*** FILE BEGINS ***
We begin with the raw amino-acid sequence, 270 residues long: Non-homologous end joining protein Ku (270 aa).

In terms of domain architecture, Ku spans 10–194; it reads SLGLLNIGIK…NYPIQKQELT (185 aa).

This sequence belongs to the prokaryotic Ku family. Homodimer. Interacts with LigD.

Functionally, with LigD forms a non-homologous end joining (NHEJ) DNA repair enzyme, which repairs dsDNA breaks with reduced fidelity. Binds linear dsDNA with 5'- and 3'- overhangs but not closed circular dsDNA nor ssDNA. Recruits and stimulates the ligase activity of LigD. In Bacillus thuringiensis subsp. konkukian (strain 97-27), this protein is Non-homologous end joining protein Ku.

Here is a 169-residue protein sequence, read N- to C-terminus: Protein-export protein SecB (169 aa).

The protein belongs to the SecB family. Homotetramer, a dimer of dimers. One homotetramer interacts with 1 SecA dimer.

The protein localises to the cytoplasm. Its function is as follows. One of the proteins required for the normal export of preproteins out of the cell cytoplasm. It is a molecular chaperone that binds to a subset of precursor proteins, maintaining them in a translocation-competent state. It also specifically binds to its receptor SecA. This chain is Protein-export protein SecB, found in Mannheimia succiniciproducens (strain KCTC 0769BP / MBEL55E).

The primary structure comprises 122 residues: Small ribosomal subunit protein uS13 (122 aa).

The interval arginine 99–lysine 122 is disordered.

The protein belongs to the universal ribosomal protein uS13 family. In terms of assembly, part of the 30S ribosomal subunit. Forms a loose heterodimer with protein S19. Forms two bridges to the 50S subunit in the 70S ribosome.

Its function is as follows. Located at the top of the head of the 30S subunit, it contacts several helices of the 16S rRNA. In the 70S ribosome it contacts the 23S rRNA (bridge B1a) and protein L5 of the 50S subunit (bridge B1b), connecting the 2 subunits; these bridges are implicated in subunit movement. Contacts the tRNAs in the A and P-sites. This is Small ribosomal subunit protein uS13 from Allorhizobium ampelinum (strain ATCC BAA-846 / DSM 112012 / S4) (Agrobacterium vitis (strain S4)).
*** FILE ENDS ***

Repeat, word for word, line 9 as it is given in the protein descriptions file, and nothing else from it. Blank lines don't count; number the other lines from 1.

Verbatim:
The interval arginine 99–lysine 122 is disordered.